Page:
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Politicsby Fern Shen8:30 amJun 19, 20120

City Council tentatively approves budget cuts in showdown with mayor

Rawlings-Blake calls the proposed cuts, aimed at saving fire companies and youth programs, “irresponsible”

Above: The Council briefly recessed to settle a rules dispute with the help of Avery Aisenstark (second from left), chief of legislative reference.

One would expect a certain amount of gravity during City Council votes that could summarily kill six-figure line items in the city budget and thereby find savings to preserve fire companies and recreation centers for Baltimore’s poor children.

But there were times yesterday when Council members cast their votes after casual pauses, the kind you have when the waiter is asking whether you’re in the mood for dessert.

Take the proposal to chop $366,250 by postponing a software upgrade that had been requested by the Mayor’s Office of Information Technology (MOIT).

“Mmmm, no,” Councilwoman Helen Holton said, when her turn came to possibly green-light the cut, one of a package of reductions sought by City Council President Bernard C. “Jack” Young in a gesture of defiance to Mayor Stephanie Rawlings-Blake.

“I’m a techie,” Holton said with a grin. “I vote no.”

By a 9 to 5 vote, the council sided with Holton, rejecting that cut and another suggested “techie” cut – the elimination of MOIT’s requested $124,800 for “Enterprise Innovation and Application Services.”

But at the end of the day, the Council did give preliminary approval to amendments lopping $6.1 million off the mayor’s proposed $2.3 billion spending plan. Included in that total was nearly a million dollars in cuts proposed by Councilman James B. Kraft.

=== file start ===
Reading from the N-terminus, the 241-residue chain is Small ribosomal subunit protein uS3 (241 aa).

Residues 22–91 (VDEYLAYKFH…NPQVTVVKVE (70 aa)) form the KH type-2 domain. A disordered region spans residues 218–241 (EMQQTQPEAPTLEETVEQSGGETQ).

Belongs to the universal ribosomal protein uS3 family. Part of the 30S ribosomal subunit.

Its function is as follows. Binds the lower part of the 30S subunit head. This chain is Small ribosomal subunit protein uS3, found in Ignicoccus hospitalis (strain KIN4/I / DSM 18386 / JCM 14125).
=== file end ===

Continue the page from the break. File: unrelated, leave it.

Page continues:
“My colleagues and I have sent a clear signal that restoring funding to vital city services should be our top priority,” Young said in a statement, following the votes on budget amendments that largely eliminate unfilled positions, hitting the police administration, inspector general’s office, CitiStat and the finance and law departments.

The Council cannot increase the city’s budget – that’s only within the purview of the mayor and the mayoral-controlled Board of Estimates. But it can cut the budget in hopes that the mayor will allocate those savings into programs that the Council wants funded.

The savings approved yesterday could yield an extra $1.1 million for rec centers, $1.6 million for youth summer jobs and $1.7 million for after-school programs, according to Young’s office.

Councilwoman Mary Pat Clarke said the extra money for rec centers “is a very wise move” that could could give the city more time to try and find credible operators to run the rec centers: “the RFPs so far have been unsatisfactory.”

What Will the Mayor Do?

The Council’s action wasn’t final – they’re scheduled to vote on the approved amendments this Thursday at 4:30 p.m. The even bigger question mark is whether Rawlings-Blake will agree to use the cuts to restore any of the programs that Young and the Council want.

In a statement released by her press office, Rawlings-Blake said she is “disappointed and very much disagree[s]” with the council’s cuts.

Spokesman Ian Brennan said in an email that the Council was being “irresponsible” in “eliminating funding for neighborhood police patrols.”

Councilman Robert Curran pointed out that the mayor is under no obligation, if the Council cut out spending items, to honor their wishes and save rec centers or fire companies.